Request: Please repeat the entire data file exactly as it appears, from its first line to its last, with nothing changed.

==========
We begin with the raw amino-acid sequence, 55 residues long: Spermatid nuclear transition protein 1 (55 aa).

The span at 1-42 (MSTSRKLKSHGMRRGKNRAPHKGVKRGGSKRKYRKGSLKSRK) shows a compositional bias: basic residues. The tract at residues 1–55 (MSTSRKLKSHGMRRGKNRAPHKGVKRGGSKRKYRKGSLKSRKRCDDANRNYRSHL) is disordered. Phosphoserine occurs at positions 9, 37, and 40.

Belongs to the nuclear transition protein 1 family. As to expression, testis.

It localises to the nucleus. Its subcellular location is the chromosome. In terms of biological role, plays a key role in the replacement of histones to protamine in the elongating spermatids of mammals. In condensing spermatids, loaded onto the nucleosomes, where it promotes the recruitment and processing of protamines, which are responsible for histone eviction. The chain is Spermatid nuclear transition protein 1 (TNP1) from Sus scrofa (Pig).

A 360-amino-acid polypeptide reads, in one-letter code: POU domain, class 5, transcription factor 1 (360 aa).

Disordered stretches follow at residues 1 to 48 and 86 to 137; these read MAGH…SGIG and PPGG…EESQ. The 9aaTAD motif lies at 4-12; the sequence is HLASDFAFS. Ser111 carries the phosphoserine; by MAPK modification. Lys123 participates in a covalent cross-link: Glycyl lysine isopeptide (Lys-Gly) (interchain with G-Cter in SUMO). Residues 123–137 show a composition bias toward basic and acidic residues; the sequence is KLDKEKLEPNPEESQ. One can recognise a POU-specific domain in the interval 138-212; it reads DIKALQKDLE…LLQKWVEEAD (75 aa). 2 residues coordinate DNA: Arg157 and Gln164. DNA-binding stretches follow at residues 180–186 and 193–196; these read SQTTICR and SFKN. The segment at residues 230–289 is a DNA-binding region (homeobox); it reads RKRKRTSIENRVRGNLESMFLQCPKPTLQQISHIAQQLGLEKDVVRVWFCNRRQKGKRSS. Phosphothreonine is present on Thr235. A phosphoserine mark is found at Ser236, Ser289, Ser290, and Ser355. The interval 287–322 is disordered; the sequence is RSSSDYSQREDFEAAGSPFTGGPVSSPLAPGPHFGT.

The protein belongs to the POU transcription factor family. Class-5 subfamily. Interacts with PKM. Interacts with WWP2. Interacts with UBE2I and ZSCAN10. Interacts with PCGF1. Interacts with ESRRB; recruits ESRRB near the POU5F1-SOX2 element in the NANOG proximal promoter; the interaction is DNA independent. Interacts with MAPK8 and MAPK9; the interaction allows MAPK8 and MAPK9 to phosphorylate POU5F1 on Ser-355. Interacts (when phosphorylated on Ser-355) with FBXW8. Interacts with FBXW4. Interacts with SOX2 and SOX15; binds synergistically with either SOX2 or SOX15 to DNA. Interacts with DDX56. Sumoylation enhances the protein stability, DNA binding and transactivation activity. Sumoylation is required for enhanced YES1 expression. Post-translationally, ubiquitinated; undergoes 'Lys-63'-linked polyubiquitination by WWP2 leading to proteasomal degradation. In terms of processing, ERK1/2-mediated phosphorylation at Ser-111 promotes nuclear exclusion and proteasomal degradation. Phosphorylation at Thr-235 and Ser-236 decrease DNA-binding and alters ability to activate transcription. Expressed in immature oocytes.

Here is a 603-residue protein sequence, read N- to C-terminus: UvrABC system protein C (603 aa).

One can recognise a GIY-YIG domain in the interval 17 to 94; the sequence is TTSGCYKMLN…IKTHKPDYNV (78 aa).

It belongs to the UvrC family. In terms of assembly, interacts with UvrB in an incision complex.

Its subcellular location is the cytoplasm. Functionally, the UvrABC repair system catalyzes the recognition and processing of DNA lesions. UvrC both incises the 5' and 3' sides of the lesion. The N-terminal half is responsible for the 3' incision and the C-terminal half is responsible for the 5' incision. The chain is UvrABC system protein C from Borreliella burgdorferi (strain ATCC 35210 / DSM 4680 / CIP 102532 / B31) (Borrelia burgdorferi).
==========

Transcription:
We begin with the raw amino-acid sequence, 55 residues long: Spermatid nuclear transition protein 1 (55 aa).

The span at 1-42 (MSTSRKLKSHGMRRGKNRAPHKGVKRGGSKRKYRKGSLKSRK) shows a compositional bias: basic residues. The tract at residues 1–55 (MSTSRKLKSHGMRRGKNRAPHKGVKRGGSKRKYRKGSLKSRKRCDDANRNYRSHL) is disordered. Phosphoserine occurs at positions 9, 37, and 40.

Belongs to the nuclear transition protein 1 family. As to expression, testis.

It localises to the nucleus. Its subcellular location is the chromosome. In terms of biological role, plays a key role in the replacement of histones to protamine in the elongating spermatids of mammals. In condensing spermatids, loaded onto the nucleosomes, where it promotes the recruitment and processing of protamines, which are responsible for histone eviction. The chain is Spermatid nuclear transition protein 1 (TNP1) from Sus scrofa (Pig).

A 360-amino-acid polypeptide reads, in one-letter code: POU domain, class 5, transcription factor 1 (360 aa).

Disordered stretches follow at residues 1 to 48 and 86 to 137; these read MAGH…SGIG and PPGG…EESQ. The 9aaTAD motif lies at 4-12; the sequence is HLASDFAFS. Ser111 carries the phosphoserine; by MAPK modification. Lys123 participates in a covalent cross-link: Glycyl lysine isopeptide (Lys-Gly) (interchain with G-Cter in SUMO). Residues 123–137 show a composition bias toward basic and acidic residues; the sequence is KLDKEKLEPNPEESQ. One can recognise a POU-specific domain in the interval 138-212; it reads DIKALQKDLE…LLQKWVEEAD (75 aa). 2 residues coordinate DNA: Arg157 and Gln164. DNA-binding stretches follow at residues 180–186 and 193–196; these read SQTTICR and SFKN. The segment at residues 230–289 is a DNA-binding region (homeobox); it reads RKRKRTSIENRVRGNLESMFLQCPKPTLQQISHIAQQLGLEKDVVRVWFCNRRQKGKRSS. Phosphothreonine is present on Thr235. A phosphoserine mark is found at Ser236, Ser289, Ser290, and Ser355. The interval 287–322 is disordered; the sequence is RSSSDYSQREDFEAAGSPFTGGPVSSPLAPGPHFGT.

The protein belongs to the POU transcription factor family. Class-5 subfamily. Interacts with PKM. Interacts with WWP2. Interacts with UBE2I and ZSCAN10. Interacts with PCGF1. Interacts with ESRRB; recruits ESRRB near the POU5F1-SOX2 element in the NANOG proximal promoter; the interaction is DNA independent. Interacts with MAPK8 and MAPK9; the interaction allows MAPK8 and MAPK9 to phosphorylate POU5F1 on Ser-355. Interacts (when phosphorylated on Ser-355) with FBXW8. Interacts with FBXW4. Interacts with SOX2 and SOX15; binds synergistically with either SOX2 or SOX15 to DNA. Interacts with DDX56. Sumoylation enhances the protein stability, DNA binding and transactivation activity. Sumoylation is required for enhanced YES1 expression. Post-translationally, ubiquitinated; undergoes 'Lys-63'-linked polyubiquitination by WWP2 leading to proteasomal degradation. In terms of processing, ERK1/2-mediated phosphorylation at Ser-111 promotes nuclear exclusion and proteasomal degradation. Phosphorylation at Thr-235 and Ser-236 decrease DNA-binding and alters ability to activate transcription. Expressed in immature oocytes.

Here is a 603-residue protein sequence, read N- to C-terminus: UvrABC system protein C (603 aa).

One can recognise a GIY-YIG domain in the interval 17 to 94; the sequence is TTSGCYKMLN…IKTHKPDYNV (78 aa).

It belongs to the UvrC family. In terms of assembly, interacts with UvrB in an incision complex.

Its subcellular location is the cytoplasm. Functionally, the UvrABC repair system catalyzes the recognition and processing of DNA lesions. UvrC both incises the 5' and 3' sides of the lesion. The N-terminal half is responsible for the 3' incision and the C-terminal half is responsible for the 5' incision. The chain is UvrABC system protein C from Borreliella burgdorferi (strain ATCC 35210 / DSM 4680 / CIP 102532 / B31) (Borrelia burgdorferi).